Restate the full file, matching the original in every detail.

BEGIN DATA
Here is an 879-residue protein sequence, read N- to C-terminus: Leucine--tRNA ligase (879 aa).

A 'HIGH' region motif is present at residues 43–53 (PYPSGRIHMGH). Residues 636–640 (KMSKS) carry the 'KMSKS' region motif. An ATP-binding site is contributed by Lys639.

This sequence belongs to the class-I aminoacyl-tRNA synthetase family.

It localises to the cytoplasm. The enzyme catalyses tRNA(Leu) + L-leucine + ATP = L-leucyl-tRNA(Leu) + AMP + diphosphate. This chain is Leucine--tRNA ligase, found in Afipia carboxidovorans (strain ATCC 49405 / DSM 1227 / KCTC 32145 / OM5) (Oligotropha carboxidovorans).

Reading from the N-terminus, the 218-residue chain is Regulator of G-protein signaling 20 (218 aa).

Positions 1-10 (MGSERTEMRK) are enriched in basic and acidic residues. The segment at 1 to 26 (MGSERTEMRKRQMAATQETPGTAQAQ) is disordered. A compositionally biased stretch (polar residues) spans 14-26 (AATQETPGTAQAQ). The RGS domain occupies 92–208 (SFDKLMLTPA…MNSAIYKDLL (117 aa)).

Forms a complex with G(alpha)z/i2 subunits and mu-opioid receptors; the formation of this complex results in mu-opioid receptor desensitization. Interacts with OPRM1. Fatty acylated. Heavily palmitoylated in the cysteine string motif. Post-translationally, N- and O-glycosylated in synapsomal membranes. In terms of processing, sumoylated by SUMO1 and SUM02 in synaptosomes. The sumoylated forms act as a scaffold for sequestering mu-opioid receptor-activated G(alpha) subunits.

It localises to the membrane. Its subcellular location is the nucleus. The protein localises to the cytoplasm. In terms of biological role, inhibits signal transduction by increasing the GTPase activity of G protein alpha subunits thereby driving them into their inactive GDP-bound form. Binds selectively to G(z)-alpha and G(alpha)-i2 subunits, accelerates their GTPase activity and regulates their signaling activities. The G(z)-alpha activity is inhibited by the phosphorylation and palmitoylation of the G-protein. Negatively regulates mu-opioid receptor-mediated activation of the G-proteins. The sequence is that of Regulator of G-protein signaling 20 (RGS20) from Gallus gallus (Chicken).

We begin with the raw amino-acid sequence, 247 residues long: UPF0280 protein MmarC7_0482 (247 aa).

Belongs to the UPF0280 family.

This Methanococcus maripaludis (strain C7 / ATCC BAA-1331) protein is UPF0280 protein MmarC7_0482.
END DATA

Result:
Here is an 879-residue protein sequence, read N- to C-terminus: Leucine--tRNA ligase (879 aa).

A 'HIGH' region motif is present at residues 43–53 (PYPSGRIHMGH). Residues 636–640 (KMSKS) carry the 'KMSKS' region motif. An ATP-binding site is contributed by Lys639.

This sequence belongs to the class-I aminoacyl-tRNA synthetase family.

It localises to the cytoplasm. The enzyme catalyses tRNA(Leu) + L-leucine + ATP = L-leucyl-tRNA(Leu) + AMP + diphosphate. This chain is Leucine--tRNA ligase, found in Afipia carboxidovorans (strain ATCC 49405 / DSM 1227 / KCTC 32145 / OM5) (Oligotropha carboxidovorans).

Reading from the N-terminus, the 218-residue chain is Regulator of G-protein signaling 20 (218 aa).

Positions 1-10 (MGSERTEMRK) are enriched in basic and acidic residues. The segment at 1 to 26 (MGSERTEMRKRQMAATQETPGTAQAQ) is disordered. A compositionally biased stretch (polar residues) spans 14-26 (AATQETPGTAQAQ). The RGS domain occupies 92–208 (SFDKLMLTPA…MNSAIYKDLL (117 aa)).

Forms a complex with G(alpha)z/i2 subunits and mu-opioid receptors; the formation of this complex results in mu-opioid receptor desensitization. Interacts with OPRM1. Fatty acylated. Heavily palmitoylated in the cysteine string motif. Post-translationally, N- and O-glycosylated in synapsomal membranes. In terms of processing, sumoylated by SUMO1 and SUM02 in synaptosomes. The sumoylated forms act as a scaffold for sequestering mu-opioid receptor-activated G(alpha) subunits.

It localises to the membrane. Its subcellular location is the nucleus. The protein localises to the cytoplasm. In terms of biological role, inhibits signal transduction by increasing the GTPase activity of G protein alpha subunits thereby driving them into their inactive GDP-bound form. Binds selectively to G(z)-alpha and G(alpha)-i2 subunits, accelerates their GTPase activity and regulates their signaling activities. The G(z)-alpha activity is inhibited by the phosphorylation and palmitoylation of the G-protein. Negatively regulates mu-opioid receptor-mediated activation of the G-proteins. The sequence is that of Regulator of G-protein signaling 20 (RGS20) from Gallus gallus (Chicken).

We begin with the raw amino-acid sequence, 247 residues long: UPF0280 protein MmarC7_0482 (247 aa).

Belongs to the UPF0280 family.

This Methanococcus maripaludis (strain C7 / ATCC BAA-1331) protein is UPF0280 protein MmarC7_0482.